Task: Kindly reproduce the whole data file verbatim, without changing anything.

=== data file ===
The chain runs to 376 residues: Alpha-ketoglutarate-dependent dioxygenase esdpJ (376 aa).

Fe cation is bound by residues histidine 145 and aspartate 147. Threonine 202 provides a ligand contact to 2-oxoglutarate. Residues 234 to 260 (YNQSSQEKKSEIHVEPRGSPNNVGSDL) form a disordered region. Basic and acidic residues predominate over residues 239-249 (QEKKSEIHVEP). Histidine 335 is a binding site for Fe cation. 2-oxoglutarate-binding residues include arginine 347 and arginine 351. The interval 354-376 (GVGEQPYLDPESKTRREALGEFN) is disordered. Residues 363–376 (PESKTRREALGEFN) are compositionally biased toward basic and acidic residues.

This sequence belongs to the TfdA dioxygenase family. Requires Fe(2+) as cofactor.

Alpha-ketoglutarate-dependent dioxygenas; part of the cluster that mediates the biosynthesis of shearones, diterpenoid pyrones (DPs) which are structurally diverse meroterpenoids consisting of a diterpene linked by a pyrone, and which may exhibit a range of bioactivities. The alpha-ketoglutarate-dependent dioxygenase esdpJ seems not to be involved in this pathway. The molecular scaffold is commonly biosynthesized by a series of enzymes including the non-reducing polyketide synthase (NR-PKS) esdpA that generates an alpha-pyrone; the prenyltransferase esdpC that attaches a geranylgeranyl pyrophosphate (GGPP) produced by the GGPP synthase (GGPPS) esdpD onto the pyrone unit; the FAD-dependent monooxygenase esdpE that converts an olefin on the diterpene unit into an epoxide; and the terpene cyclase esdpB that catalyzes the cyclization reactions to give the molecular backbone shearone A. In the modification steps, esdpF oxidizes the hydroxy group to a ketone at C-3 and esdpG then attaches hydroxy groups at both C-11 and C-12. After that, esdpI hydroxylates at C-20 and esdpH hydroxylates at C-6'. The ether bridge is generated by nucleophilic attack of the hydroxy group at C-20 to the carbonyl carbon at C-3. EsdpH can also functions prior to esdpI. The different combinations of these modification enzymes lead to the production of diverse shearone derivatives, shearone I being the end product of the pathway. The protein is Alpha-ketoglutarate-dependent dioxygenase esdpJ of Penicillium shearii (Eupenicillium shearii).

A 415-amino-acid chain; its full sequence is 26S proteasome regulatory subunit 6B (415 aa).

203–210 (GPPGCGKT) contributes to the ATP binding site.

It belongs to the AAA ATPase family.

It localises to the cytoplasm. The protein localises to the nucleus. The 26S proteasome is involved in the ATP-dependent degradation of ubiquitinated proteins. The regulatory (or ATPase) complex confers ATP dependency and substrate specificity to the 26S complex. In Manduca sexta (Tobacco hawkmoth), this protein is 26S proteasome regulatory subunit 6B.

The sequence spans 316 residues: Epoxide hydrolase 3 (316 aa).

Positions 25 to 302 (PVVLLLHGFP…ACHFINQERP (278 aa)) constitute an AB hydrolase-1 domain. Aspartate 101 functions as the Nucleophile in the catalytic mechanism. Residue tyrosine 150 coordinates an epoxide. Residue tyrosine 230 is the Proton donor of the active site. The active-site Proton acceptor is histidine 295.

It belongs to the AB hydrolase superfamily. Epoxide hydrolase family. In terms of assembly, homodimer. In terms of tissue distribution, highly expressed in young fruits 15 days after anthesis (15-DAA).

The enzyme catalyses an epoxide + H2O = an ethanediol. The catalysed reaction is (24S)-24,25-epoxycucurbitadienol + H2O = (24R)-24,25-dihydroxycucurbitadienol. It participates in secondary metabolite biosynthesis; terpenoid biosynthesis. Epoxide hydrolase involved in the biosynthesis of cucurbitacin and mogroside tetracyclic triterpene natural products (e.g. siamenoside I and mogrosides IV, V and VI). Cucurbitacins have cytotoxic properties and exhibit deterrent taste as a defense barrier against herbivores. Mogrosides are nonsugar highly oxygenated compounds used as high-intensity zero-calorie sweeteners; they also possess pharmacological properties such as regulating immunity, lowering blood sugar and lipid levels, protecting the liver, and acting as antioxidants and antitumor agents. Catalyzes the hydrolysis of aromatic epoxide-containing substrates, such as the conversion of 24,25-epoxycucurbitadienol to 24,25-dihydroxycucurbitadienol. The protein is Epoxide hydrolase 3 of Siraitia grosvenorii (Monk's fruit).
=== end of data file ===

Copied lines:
The chain runs to 376 residues: Alpha-ketoglutarate-dependent dioxygenase esdpJ (376 aa).

Fe cation is bound by residues histidine 145 and aspartate 147. Threonine 202 provides a ligand contact to 2-oxoglutarate. Residues 234 to 260 (YNQSSQEKKSEIHVEPRGSPNNVGSDL) form a disordered region. Basic and acidic residues predominate over residues 239-249 (QEKKSEIHVEP). Histidine 335 is a binding site for Fe cation. 2-oxoglutarate-binding residues include arginine 347 and arginine 351. The interval 354-376 (GVGEQPYLDPESKTRREALGEFN) is disordered. Residues 363–376 (PESKTRREALGEFN) are compositionally biased toward basic and acidic residues.

This sequence belongs to the TfdA dioxygenase family. Requires Fe(2+) as cofactor.

Alpha-ketoglutarate-dependent dioxygenas; part of the cluster that mediates the biosynthesis of shearones, diterpenoid pyrones (DPs) which are structurally diverse meroterpenoids consisting of a diterpene linked by a pyrone, and which may exhibit a range of bioactivities. The alpha-ketoglutarate-dependent dioxygenase esdpJ seems not to be involved in this pathway. The molecular scaffold is commonly biosynthesized by a series of enzymes including the non-reducing polyketide synthase (NR-PKS) esdpA that generates an alpha-pyrone; the prenyltransferase esdpC that attaches a geranylgeranyl pyrophosphate (GGPP) produced by the GGPP synthase (GGPPS) esdpD onto the pyrone unit; the FAD-dependent monooxygenase esdpE that converts an olefin on the diterpene unit into an epoxide; and the terpene cyclase esdpB that catalyzes the cyclization reactions to give the molecular backbone shearone A. In the modification steps, esdpF oxidizes the hydroxy group to a ketone at C-3 and esdpG then attaches hydroxy groups at both C-11 and C-12. After that, esdpI hydroxylates at C-20 and esdpH hydroxylates at C-6'. The ether bridge is generated by nucleophilic attack of the hydroxy group at C-20 to the carbonyl carbon at C-3. EsdpH can also functions prior to esdpI. The different combinations of these modification enzymes lead to the production of diverse shearone derivatives, shearone I being the end product of the pathway. The protein is Alpha-ketoglutarate-dependent dioxygenase esdpJ of Penicillium shearii (Eupenicillium shearii).

A 415-amino-acid chain; its full sequence is 26S proteasome regulatory subunit 6B (415 aa).

203–210 (GPPGCGKT) contributes to the ATP binding site.

It belongs to the AAA ATPase family.

It localises to the cytoplasm. The protein localises to the nucleus. The 26S proteasome is involved in the ATP-dependent degradation of ubiquitinated proteins. The regulatory (or ATPase) complex confers ATP dependency and substrate specificity to the 26S complex. In Manduca sexta (Tobacco hawkmoth), this protein is 26S proteasome regulatory subunit 6B.

The sequence spans 316 residues: Epoxide hydrolase 3 (316 aa).

Positions 25 to 302 (PVVLLLHGFP…ACHFINQERP (278 aa)) constitute an AB hydrolase-1 domain. Aspartate 101 functions as the Nucleophile in the catalytic mechanism. Residue tyrosine 150 coordinates an epoxide. Residue tyrosine 230 is the Proton donor of the active site. The active-site Proton acceptor is histidine 295.

It belongs to the AB hydrolase superfamily. Epoxide hydrolase family. In terms of assembly, homodimer. In terms of tissue distribution, highly expressed in young fruits 15 days after anthesis (15-DAA).

The enzyme catalyses an epoxide + H2O = an ethanediol. The catalysed reaction is (24S)-24,25-epoxycucurbitadienol + H2O = (24R)-24,25-dihydroxycucurbitadienol. It participates in secondary metabolite biosynthesis; terpenoid biosynthesis. Epoxide hydrolase involved in the biosynthesis of cucurbitacin and mogroside tetracyclic triterpene natural products (e.g. siamenoside I and mogrosides IV, V and VI). Cucurbitacins have cytotoxic properties and exhibit deterrent taste as a defense barrier against herbivores. Mogrosides are nonsugar highly oxygenated compounds used as high-intensity zero-calorie sweeteners; they also possess pharmacological properties such as regulating immunity, lowering blood sugar and lipid levels, protecting the liver, and acting as antioxidants and antitumor agents. Catalyzes the hydrolysis of aromatic epoxide-containing substrates, such as the conversion of 24,25-epoxycucurbitadienol to 24,25-dihydroxycucurbitadienol. The protein is Epoxide hydrolase 3 of Siraitia grosvenorii (Monk's fruit).